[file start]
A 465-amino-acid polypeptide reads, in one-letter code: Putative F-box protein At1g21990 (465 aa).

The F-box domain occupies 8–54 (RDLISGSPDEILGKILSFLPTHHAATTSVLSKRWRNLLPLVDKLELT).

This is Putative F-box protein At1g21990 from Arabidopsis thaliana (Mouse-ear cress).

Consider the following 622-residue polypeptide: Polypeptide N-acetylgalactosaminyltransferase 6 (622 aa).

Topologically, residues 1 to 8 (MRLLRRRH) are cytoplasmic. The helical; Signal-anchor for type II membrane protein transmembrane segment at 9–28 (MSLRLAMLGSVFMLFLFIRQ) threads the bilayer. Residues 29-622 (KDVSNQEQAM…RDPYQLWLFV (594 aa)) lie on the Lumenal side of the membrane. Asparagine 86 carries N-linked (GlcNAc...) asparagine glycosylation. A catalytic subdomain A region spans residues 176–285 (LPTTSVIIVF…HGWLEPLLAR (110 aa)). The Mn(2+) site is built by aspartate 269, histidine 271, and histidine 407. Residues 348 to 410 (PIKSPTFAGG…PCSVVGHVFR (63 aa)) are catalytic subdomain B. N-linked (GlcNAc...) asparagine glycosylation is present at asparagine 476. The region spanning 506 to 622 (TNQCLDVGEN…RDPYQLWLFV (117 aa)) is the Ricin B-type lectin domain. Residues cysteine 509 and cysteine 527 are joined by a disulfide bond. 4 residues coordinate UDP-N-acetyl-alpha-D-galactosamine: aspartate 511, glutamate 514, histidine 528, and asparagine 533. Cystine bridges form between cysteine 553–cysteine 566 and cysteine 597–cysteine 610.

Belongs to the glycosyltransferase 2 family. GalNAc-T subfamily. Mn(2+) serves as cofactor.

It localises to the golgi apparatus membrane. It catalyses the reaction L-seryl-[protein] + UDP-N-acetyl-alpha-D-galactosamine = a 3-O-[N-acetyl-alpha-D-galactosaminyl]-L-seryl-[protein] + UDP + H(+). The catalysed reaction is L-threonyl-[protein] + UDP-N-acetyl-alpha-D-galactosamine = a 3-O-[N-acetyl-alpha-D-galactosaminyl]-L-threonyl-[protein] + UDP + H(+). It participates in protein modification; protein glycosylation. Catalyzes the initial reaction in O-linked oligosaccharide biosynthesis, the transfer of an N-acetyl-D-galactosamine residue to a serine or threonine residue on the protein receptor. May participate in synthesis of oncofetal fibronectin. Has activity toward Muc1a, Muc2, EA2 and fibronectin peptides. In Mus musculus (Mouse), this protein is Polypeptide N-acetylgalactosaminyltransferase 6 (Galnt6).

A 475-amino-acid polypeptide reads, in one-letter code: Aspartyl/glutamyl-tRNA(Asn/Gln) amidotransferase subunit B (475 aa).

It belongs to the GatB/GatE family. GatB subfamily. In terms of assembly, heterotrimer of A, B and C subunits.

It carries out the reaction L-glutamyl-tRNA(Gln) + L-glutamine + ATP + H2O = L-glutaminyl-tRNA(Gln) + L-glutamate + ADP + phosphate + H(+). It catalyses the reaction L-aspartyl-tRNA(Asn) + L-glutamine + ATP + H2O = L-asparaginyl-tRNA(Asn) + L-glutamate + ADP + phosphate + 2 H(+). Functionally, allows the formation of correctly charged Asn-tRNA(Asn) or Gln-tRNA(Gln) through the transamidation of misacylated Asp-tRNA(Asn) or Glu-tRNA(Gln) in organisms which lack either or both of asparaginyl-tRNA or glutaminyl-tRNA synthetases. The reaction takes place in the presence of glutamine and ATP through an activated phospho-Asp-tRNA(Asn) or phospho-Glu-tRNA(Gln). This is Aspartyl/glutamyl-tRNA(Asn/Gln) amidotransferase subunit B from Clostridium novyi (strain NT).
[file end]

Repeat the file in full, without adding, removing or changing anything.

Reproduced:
A 465-amino-acid polypeptide reads, in one-letter code: Putative F-box protein At1g21990 (465 aa).

The F-box domain occupies 8–54 (RDLISGSPDEILGKILSFLPTHHAATTSVLSKRWRNLLPLVDKLELT).

This is Putative F-box protein At1g21990 from Arabidopsis thaliana (Mouse-ear cress).

Consider the following 622-residue polypeptide: Polypeptide N-acetylgalactosaminyltransferase 6 (622 aa).

Topologically, residues 1 to 8 (MRLLRRRH) are cytoplasmic. The helical; Signal-anchor for type II membrane protein transmembrane segment at 9–28 (MSLRLAMLGSVFMLFLFIRQ) threads the bilayer. Residues 29-622 (KDVSNQEQAM…RDPYQLWLFV (594 aa)) lie on the Lumenal side of the membrane. Asparagine 86 carries N-linked (GlcNAc...) asparagine glycosylation. A catalytic subdomain A region spans residues 176–285 (LPTTSVIIVF…HGWLEPLLAR (110 aa)). The Mn(2+) site is built by aspartate 269, histidine 271, and histidine 407. Residues 348 to 410 (PIKSPTFAGG…PCSVVGHVFR (63 aa)) are catalytic subdomain B. N-linked (GlcNAc...) asparagine glycosylation is present at asparagine 476. The region spanning 506 to 622 (TNQCLDVGEN…RDPYQLWLFV (117 aa)) is the Ricin B-type lectin domain. Residues cysteine 509 and cysteine 527 are joined by a disulfide bond. 4 residues coordinate UDP-N-acetyl-alpha-D-galactosamine: aspartate 511, glutamate 514, histidine 528, and asparagine 533. Cystine bridges form between cysteine 553–cysteine 566 and cysteine 597–cysteine 610.

Belongs to the glycosyltransferase 2 family. GalNAc-T subfamily. Mn(2+) serves as cofactor.

It localises to the golgi apparatus membrane. It catalyses the reaction L-seryl-[protein] + UDP-N-acetyl-alpha-D-galactosamine = a 3-O-[N-acetyl-alpha-D-galactosaminyl]-L-seryl-[protein] + UDP + H(+). The catalysed reaction is L-threonyl-[protein] + UDP-N-acetyl-alpha-D-galactosamine = a 3-O-[N-acetyl-alpha-D-galactosaminyl]-L-threonyl-[protein] + UDP + H(+). It participates in protein modification; protein glycosylation. Catalyzes the initial reaction in O-linked oligosaccharide biosynthesis, the transfer of an N-acetyl-D-galactosamine residue to a serine or threonine residue on the protein receptor. May participate in synthesis of oncofetal fibronectin. Has activity toward Muc1a, Muc2, EA2 and fibronectin peptides. In Mus musculus (Mouse), this protein is Polypeptide N-acetylgalactosaminyltransferase 6 (Galnt6).

A 475-amino-acid polypeptide reads, in one-letter code: Aspartyl/glutamyl-tRNA(Asn/Gln) amidotransferase subunit B (475 aa).

It belongs to the GatB/GatE family. GatB subfamily. In terms of assembly, heterotrimer of A, B and C subunits.

It carries out the reaction L-glutamyl-tRNA(Gln) + L-glutamine + ATP + H2O = L-glutaminyl-tRNA(Gln) + L-glutamate + ADP + phosphate + H(+). It catalyses the reaction L-aspartyl-tRNA(Asn) + L-glutamine + ATP + H2O = L-asparaginyl-tRNA(Asn) + L-glutamate + ADP + phosphate + 2 H(+). Functionally, allows the formation of correctly charged Asn-tRNA(Asn) or Gln-tRNA(Gln) through the transamidation of misacylated Asp-tRNA(Asn) or Glu-tRNA(Gln) in organisms which lack either or both of asparaginyl-tRNA or glutaminyl-tRNA synthetases. The reaction takes place in the presence of glutamine and ATP through an activated phospho-Asp-tRNA(Asn) or phospho-Glu-tRNA(Gln). This is Aspartyl/glutamyl-tRNA(Asn/Gln) amidotransferase subunit B from Clostridium novyi (strain NT).